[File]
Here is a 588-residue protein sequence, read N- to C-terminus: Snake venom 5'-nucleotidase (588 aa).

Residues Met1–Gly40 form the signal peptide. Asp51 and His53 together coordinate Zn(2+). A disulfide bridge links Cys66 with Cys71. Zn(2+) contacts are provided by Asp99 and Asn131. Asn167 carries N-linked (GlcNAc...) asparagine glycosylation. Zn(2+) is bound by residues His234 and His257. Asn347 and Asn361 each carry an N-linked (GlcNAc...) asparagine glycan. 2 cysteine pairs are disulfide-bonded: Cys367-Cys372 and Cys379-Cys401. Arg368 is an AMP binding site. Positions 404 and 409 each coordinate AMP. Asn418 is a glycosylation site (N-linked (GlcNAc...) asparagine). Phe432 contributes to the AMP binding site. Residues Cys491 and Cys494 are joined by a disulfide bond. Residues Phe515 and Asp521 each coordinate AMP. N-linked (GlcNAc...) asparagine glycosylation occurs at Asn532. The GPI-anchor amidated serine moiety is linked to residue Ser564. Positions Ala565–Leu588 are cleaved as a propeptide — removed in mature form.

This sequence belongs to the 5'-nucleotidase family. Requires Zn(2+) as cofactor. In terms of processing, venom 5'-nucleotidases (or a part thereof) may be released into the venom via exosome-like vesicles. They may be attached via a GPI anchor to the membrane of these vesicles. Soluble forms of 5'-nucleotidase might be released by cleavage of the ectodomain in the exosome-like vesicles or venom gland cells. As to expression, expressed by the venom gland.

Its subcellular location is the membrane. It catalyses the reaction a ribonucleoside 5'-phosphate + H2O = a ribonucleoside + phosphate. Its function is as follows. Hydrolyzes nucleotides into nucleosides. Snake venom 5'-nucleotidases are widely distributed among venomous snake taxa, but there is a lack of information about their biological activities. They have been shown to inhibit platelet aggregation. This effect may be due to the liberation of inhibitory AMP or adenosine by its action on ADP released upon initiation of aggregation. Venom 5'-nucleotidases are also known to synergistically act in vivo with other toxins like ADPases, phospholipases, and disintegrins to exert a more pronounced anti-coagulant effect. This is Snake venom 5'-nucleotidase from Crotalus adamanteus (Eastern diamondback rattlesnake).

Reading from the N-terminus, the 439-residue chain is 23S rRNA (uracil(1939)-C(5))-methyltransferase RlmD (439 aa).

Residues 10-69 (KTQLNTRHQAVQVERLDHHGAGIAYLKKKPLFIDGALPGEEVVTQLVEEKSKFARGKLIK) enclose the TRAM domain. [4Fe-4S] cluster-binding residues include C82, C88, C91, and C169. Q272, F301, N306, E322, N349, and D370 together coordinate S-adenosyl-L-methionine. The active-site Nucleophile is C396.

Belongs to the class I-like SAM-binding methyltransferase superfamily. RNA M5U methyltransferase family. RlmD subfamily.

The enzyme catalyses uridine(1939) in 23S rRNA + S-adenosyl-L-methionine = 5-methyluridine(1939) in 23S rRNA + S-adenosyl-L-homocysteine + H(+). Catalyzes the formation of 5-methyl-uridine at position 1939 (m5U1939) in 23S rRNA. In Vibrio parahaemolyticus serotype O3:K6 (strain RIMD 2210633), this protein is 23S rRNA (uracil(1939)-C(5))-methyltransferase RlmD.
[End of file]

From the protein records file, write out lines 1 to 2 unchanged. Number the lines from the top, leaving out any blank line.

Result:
Here is a 588-residue protein sequence, read N- to C-terminus: Snake venom 5'-nucleotidase (588 aa).

Residues Met1–Gly40 form the signal peptide. Asp51 and His53 together coordinate Zn(2+). A disulfide bridge links Cys66 with Cys71. Zn(2+) contacts are provided by Asp99 and Asn131. Asn167 carries N-linked (GlcNAc...) asparagine glycosylation. Zn(2+) is bound by residues His234 and His257. Asn347 and Asn361 each carry an N-linked (GlcNAc...) asparagine glycan. 2 cysteine pairs are disulfide-bonded: Cys367-Cys372 and Cys379-Cys401. Arg368 is an AMP binding site. Positions 404 and 409 each coordinate AMP. Asn418 is a glycosylation site (N-linked (GlcNAc...) asparagine). Phe432 contributes to the AMP binding site. Residues Cys491 and Cys494 are joined by a disulfide bond. Residues Phe515 and Asp521 each coordinate AMP. N-linked (GlcNAc...) asparagine glycosylation occurs at Asn532. The GPI-anchor amidated serine moiety is linked to residue Ser564. Positions Ala565–Leu588 are cleaved as a propeptide — removed in mature form.